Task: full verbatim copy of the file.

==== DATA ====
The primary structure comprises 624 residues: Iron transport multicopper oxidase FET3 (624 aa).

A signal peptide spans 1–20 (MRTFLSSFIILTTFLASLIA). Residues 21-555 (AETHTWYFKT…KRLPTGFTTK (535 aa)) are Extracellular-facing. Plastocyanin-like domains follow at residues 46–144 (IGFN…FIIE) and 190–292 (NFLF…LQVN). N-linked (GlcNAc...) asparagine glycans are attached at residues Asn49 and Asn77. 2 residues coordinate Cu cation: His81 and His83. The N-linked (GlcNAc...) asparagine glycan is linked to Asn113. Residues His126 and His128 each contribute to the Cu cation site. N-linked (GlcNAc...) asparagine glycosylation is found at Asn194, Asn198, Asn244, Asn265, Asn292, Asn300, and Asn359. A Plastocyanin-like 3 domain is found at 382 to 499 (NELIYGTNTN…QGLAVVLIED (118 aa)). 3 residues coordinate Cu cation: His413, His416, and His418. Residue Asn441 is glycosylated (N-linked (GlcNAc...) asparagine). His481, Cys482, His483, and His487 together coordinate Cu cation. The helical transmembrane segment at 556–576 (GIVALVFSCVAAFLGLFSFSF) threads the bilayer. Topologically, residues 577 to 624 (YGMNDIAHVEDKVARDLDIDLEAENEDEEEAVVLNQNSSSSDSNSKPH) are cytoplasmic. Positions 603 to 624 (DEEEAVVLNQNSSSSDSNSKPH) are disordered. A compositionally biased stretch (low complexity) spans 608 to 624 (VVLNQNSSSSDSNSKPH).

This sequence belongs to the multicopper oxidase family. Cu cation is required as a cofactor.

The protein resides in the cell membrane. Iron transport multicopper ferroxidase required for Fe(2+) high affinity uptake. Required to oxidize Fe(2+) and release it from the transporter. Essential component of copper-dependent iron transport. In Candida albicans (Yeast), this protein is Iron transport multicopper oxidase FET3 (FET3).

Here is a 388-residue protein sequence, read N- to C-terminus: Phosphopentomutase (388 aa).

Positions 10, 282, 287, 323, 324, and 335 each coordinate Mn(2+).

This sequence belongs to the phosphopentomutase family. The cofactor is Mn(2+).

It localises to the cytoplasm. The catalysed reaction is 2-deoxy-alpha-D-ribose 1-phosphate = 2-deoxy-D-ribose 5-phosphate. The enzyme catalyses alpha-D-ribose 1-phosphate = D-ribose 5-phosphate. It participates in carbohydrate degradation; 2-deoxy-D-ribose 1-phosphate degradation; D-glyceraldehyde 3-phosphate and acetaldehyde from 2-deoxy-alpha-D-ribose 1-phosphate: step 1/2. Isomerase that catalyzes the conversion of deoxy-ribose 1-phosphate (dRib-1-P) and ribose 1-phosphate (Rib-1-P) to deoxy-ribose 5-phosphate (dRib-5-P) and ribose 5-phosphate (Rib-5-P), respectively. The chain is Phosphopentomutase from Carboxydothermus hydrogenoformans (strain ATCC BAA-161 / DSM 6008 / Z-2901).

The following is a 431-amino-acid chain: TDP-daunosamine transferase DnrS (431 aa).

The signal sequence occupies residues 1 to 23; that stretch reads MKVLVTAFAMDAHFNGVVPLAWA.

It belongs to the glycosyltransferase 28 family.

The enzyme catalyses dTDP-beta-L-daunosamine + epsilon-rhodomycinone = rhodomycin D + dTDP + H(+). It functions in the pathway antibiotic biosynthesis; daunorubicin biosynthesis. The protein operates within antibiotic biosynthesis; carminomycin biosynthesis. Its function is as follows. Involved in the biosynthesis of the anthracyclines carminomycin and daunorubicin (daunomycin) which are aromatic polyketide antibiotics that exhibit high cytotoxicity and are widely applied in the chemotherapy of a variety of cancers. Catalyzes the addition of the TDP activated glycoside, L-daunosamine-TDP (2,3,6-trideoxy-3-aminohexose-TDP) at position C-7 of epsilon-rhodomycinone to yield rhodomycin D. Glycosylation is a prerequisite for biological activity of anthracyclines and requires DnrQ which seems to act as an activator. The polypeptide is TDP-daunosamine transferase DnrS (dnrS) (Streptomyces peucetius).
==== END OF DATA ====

The primary structure comprises 624 residues: Iron transport multicopper oxidase FET3 (624 aa).

A signal peptide spans 1–20 (MRTFLSSFIILTTFLASLIA). Residues 21-555 (AETHTWYFKT…KRLPTGFTTK (535 aa)) are Extracellular-facing. Plastocyanin-like domains follow at residues 46–144 (IGFN…FIIE) and 190–292 (NFLF…LQVN). N-linked (GlcNAc...) asparagine glycans are attached at residues Asn49 and Asn77. 2 residues coordinate Cu cation: His81 and His83. The N-linked (GlcNAc...) asparagine glycan is linked to Asn113. Residues His126 and His128 each contribute to the Cu cation site. N-linked (GlcNAc...) asparagine glycosylation is found at Asn194, Asn198, Asn244, Asn265, Asn292, Asn300, and Asn359. A Plastocyanin-like 3 domain is found at 382 to 499 (NELIYGTNTN…QGLAVVLIED (118 aa)). 3 residues coordinate Cu cation: His413, His416, and His418. Residue Asn441 is glycosylated (N-linked (GlcNAc...) asparagine). His481, Cys482, His483, and His487 together coordinate Cu cation. The helical transmembrane segment at 556–576 (GIVALVFSCVAAFLGLFSFSF) threads the bilayer. Topologically, residues 577 to 624 (YGMNDIAHVEDKVARDLDIDLEAENEDEEEAVVLNQNSSSSDSNSKPH) are cytoplasmic. Positions 603 to 624 (DEEEAVVLNQNSSSSDSNSKPH) are disordered. A compositionally biased stretch (low complexity) spans 608 to 624 (VVLNQNSSSSDSNSKPH).

This sequence belongs to the multicopper oxidase family. Cu cation is required as a cofactor.

The protein resides in the cell membrane. Iron transport multicopper ferroxidase required for Fe(2+) high affinity uptake. Required to oxidize Fe(2+) and release it from the transporter. Essential component of copper-dependent iron transport. In Candida albicans (Yeast), this protein is Iron transport multicopper oxidase FET3 (FET3).

Here is a 388-residue protein sequence, read N- to C-terminus: Phosphopentomutase (388 aa).

Positions 10, 282, 287, 323, 324, and 335 each coordinate Mn(2+).

This sequence belongs to the phosphopentomutase family. The cofactor is Mn(2+).

It localises to the cytoplasm. The catalysed reaction is 2-deoxy-alpha-D-ribose 1-phosphate = 2-deoxy-D-ribose 5-phosphate. The enzyme catalyses alpha-D-ribose 1-phosphate = D-ribose 5-phosphate. It participates in carbohydrate degradation; 2-deoxy-D-ribose 1-phosphate degradation; D-glyceraldehyde 3-phosphate and acetaldehyde from 2-deoxy-alpha-D-ribose 1-phosphate: step 1/2. Isomerase that catalyzes the conversion of deoxy-ribose 1-phosphate (dRib-1-P) and ribose 1-phosphate (Rib-1-P) to deoxy-ribose 5-phosphate (dRib-5-P) and ribose 5-phosphate (Rib-5-P), respectively. The chain is Phosphopentomutase from Carboxydothermus hydrogenoformans (strain ATCC BAA-161 / DSM 6008 / Z-2901).

The following is a 431-amino-acid chain: TDP-daunosamine transferase DnrS (431 aa).

The signal sequence occupies residues 1 to 23; that stretch reads MKVLVTAFAMDAHFNGVVPLAWA.

It belongs to the glycosyltransferase 28 family.

The enzyme catalyses dTDP-beta-L-daunosamine + epsilon-rhodomycinone = rhodomycin D + dTDP + H(+). It functions in the pathway antibiotic biosynthesis; daunorubicin biosynthesis. The protein operates within antibiotic biosynthesis; carminomycin biosynthesis. Its function is as follows. Involved in the biosynthesis of the anthracyclines carminomycin and daunorubicin (daunomycin) which are aromatic polyketide antibiotics that exhibit high cytotoxicity and are widely applied in the chemotherapy of a variety of cancers. Catalyzes the addition of the TDP activated glycoside, L-daunosamine-TDP (2,3,6-trideoxy-3-aminohexose-TDP) at position C-7 of epsilon-rhodomycinone to yield rhodomycin D. Glycosylation is a prerequisite for biological activity of anthracyclines and requires DnrQ which seems to act as an activator. The polypeptide is TDP-daunosamine transferase DnrS (dnrS) (Streptomyces peucetius).